Lewis studied composition with Muhal Richard Abrams at the AACM School of Music, and trombone with Dean Hey. A member of the Association for the Advancement of Creative Musicians (AACM) since 1971, Lewis's work in electronic and computer music, computer-based multimedia installations, and notated and improvisative forms is documented on more than 150 recordings, published by Edition Peters. His work has been presented by ensembles worldwide, and he is widely regarded as a pioneer of interactive computer music, creating programs that improvise in concert with human musicians.
His book, A Power Stronger Than Itself: The AACM and American Experimental Music (University of Chicago Press, 2008) received the American Book Award and the American Musicological Society’s Music in American Culture Award. Lewis and Benjamin Piekut are the co-editors of the two-volume Oxford Handbook of Critical Improvisation Studies (2016). An Honorary Member of the American Musicological Society, Lewis holds honorary doctorates from the University of Edinburgh, New College of Florida, Harvard University, and the University of Pennsylvania. (https://music.columbia.edu/bios/george-e-lewis).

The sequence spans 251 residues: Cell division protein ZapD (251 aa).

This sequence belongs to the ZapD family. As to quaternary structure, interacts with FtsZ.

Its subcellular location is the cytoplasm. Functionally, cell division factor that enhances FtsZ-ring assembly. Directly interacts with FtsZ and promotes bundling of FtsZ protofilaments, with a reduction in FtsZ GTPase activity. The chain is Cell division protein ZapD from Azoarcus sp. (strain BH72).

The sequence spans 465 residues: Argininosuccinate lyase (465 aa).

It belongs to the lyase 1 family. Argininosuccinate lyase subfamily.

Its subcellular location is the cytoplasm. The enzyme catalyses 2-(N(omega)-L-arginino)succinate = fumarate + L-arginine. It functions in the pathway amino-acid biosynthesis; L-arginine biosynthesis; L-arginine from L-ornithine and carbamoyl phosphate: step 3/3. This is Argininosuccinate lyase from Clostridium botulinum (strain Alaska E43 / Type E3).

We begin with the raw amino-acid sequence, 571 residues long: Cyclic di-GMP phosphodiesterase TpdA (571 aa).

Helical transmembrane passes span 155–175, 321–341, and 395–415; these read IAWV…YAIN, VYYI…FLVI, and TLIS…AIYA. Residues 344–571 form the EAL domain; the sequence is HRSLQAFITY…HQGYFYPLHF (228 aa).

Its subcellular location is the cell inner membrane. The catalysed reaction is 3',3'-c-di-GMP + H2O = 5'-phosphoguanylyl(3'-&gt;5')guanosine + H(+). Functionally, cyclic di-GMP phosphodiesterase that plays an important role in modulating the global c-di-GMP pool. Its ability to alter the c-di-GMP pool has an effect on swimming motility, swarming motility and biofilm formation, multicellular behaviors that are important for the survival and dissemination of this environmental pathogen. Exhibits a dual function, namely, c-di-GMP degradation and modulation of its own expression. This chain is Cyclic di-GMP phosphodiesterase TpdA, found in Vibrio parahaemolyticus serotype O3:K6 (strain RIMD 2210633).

Lauded for providing “a once-in-a-lifetime experience for adventurous concertgoers,” ZEITGEIST is a new music chamber ensemble comprised of two percussion, piano and woodwinds. One of the longest established new music groups in the country, Zeitgeist commissions and presents a wide variety of new music for audiences in the Twin Cities and on tour. Always eager to explore new artistic frontiers, Zeitgeist collaborates with poets, choreographers, directors, visual artists and sound artists of all types to create imaginative new work that challenges the boundaries of traditional chamber music. The members of Zeitgeist are: Heather Barringer, percussion; Patti Cudd, percussion; Pat O’Keefe, woodwinds; Nicola Melville, piano.